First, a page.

Food security through High Pressure Processing (HPP)

The current Coronavirus pandemic has brought economies on their knees worldwide and highlighted weaknesses of our economic and social model that go unnoticed on normal situations. One of the most critical concerns arisen from this situation is how to guarantee Food Security when global logistic chains face severe disruptions. In such cases, extending the self-lives and ensuring the quality are keys for Food Security, discover how HPP can help.

Food Security

You may be familiar with the term Food Safety, which could be defined as “handling, preparing and storing food in a way to best reduce the risk individuals becoming sick from foodborne illnesses” (Source: Australian Institute of Food Safety);  however Food Security, although related, is a complete different thing.

The United Nations’ Committee on World Food Security defines “Food Security is defined as when that all people, at all times, have physical, social, and economic access to sufficient, safe, and nutritious food that meets their food preferences and dietary needs for an active and healthy life” (Source: International Food Policy Research Institute, IFPRI).

Food Security has been in the raise over the decades thanks to the substantial developments made in countries such as Zimbabwe, Indonesia, or India (2019 Global Hunger Index – The Challenge of Hunger and Climate Change) through international and national programs, infrastructure development and adoption of technologies.

However, the Cov-19 pandemic could put an end to this and lead to a massive fall of Global Food Security. Epidemic can severely damage food chains, especially since agricultural regions have become poorer and less populated as part of the migration of the rural populations to the cities. According to the United Nations, 55% of the world’s population lives in urban areas, a number that is expected to increase to 68% by 2050.

On one side, this demographic changes concentrated most of the world population far away from food production sites and heavily dependent on logistic chains to bring food to the table while on the other it lead to an increase of average age on rural areas accompanied of a drop of public budgets, making the populations producing the food more sensible to crisis such as epidemics.

Cov19 and Food Security

The most affected in this pandemic will be the poorest economies such as India, were most of the population depends on daily vendors and wet markets to access food and logistic chains are still up to the monumental task of feeding 1,3 Billion people. The total of people living below the line of extreme poverty is expected to raise globally by 20% but it will also affect developed countries which Food Chains are more depending on exports than most citizens initially realize.

As an example, let´s take Chinese Pork Industry. In China, African Swine Fever Virus Epidemic has ravaged Chinese pig farming industry in 2019, killing 100 Million pigs which account to 1/3 of the total pigs in the country, which also happens to be the largest market for pig meat. This has led to an increase of around 40% of the price of pig meat, which is the main meat source for most of the population and an increase of the imports to up to 951,000 tonnes during the first quarter of 2020, nearly doubling 2019´s volumes.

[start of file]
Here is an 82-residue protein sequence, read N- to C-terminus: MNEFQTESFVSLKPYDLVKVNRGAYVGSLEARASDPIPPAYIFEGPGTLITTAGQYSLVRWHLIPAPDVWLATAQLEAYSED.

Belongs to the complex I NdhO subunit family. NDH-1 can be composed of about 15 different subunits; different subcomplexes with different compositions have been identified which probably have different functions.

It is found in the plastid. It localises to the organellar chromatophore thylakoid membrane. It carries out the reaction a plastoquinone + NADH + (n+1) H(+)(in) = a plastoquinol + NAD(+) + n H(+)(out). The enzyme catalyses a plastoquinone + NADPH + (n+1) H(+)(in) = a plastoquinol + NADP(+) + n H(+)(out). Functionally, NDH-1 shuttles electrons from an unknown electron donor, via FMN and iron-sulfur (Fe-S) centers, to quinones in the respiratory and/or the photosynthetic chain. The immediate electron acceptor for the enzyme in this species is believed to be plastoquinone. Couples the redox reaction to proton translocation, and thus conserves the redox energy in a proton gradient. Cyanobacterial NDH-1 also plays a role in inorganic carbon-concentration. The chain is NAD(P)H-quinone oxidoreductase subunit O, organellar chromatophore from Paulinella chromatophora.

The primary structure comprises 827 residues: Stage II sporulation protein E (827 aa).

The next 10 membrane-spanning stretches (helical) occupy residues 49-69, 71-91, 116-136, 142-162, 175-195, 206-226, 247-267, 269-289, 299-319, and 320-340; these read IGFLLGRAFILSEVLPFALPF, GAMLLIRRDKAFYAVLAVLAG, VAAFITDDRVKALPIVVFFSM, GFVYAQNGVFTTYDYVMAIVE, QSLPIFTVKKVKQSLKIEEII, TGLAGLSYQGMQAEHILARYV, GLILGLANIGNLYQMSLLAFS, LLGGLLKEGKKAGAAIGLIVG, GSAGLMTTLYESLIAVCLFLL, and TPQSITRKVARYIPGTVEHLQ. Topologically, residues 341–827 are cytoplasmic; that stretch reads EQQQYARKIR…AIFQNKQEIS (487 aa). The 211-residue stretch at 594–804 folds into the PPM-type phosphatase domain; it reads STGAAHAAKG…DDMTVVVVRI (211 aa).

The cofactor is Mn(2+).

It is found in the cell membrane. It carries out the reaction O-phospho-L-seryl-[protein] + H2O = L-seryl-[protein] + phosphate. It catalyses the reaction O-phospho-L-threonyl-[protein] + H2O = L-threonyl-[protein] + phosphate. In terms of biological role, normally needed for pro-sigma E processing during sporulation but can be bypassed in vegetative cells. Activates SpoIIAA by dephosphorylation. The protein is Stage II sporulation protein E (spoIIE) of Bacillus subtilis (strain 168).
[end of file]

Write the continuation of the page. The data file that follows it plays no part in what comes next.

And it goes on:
The main supplier for this meat was Spain, which has become the largest exporter of pig meat in terms of total value of the exports at a great extend thanks to China´s imports. Soy coming from Argentina is an important part of those pigs diet, hence as logistic chains are disrupted by the current pandemic, we´ll see a significant raise of the prices.

A different story is happening with avocados, whose prices are peaking since producers in Mexico (the largest exporter of the green gold) have reduced cultivation as they expected the epidemic to reduce the consumption, which isn´t happening so far, leading to an increase on the prices in the US.

When securing the Food Security on the short term, international agreements and diplomacy are key to ensure food security and National leaders must seek help from their counterparts and collaborate.

In the long term, lessons should be taken from this incident and countries should look at a way to increase their food stocks and become less dependent on imports. Although the second is difficult to achieve in some cases such as United Arab Emirates or Singapore where, due to climatology and surface respectively, almost no food can be produced, the first can be solved through planning and new technologies.

The role of Food Technology on Security

As mentioned at the beginning of this article, Food Security Insurance consist in guaranteeing that all people, at all times, have physical, social, and economic access to sufficient, safe, and nutritious food that meets their food preferences and dietary needs for an active and healthy life.

To guarantee the access to sufficient food, extended shelf lives are required whether to store enough food during periods when it cannot be produced whether to procure it from other locations.

The very first tool used by mankind to achieve this was to control water content in food. From the first agricultural revolution, dry grains were stored in silo with controlled ambient to ensure the availability food throughout the year regardless of the seasons.

US Farm with Silo by Renee Gaudet

US Farm with Silo by Renee Gaudet

Many animal and vegetable products were dried and/or smoked to reduce water content and water activity before storing in dry ambiences. This is the origin of most meat products such as Prosciutto, Sausages, Cheese, etc.

Of course many of this processes involved also fermentation, which was also a powerful tool from the dawn of times to make food available in times of hardship but since its purpose is also to modify the product, it could be argued its consideration as a preservation technology.